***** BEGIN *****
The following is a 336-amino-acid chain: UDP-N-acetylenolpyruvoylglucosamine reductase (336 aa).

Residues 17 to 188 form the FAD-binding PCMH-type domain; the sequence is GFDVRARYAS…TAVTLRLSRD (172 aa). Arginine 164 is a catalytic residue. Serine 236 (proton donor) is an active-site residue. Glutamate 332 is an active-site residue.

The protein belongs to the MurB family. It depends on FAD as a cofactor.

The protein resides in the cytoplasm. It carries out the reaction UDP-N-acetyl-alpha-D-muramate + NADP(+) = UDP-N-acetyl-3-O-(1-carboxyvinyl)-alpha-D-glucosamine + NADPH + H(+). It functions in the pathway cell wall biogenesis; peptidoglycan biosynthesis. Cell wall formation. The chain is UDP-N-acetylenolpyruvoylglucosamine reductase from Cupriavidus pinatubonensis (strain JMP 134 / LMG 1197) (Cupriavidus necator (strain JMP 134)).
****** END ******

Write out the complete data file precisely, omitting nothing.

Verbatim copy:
The following is a 336-amino-acid chain: UDP-N-acetylenolpyruvoylglucosamine reductase (336 aa).

Residues 17 to 188 form the FAD-binding PCMH-type domain; the sequence is GFDVRARYAS…TAVTLRLSRD (172 aa). Arginine 164 is a catalytic residue. Serine 236 (proton donor) is an active-site residue. Glutamate 332 is an active-site residue.

The protein belongs to the MurB family. It depends on FAD as a cofactor.

The protein resides in the cytoplasm. It carries out the reaction UDP-N-acetyl-alpha-D-muramate + NADP(+) = UDP-N-acetyl-3-O-(1-carboxyvinyl)-alpha-D-glucosamine + NADPH + H(+). It functions in the pathway cell wall biogenesis; peptidoglycan biosynthesis. Cell wall formation. The chain is UDP-N-acetylenolpyruvoylglucosamine reductase from Cupriavidus pinatubonensis (strain JMP 134 / LMG 1197) (Cupriavidus necator (strain JMP 134)).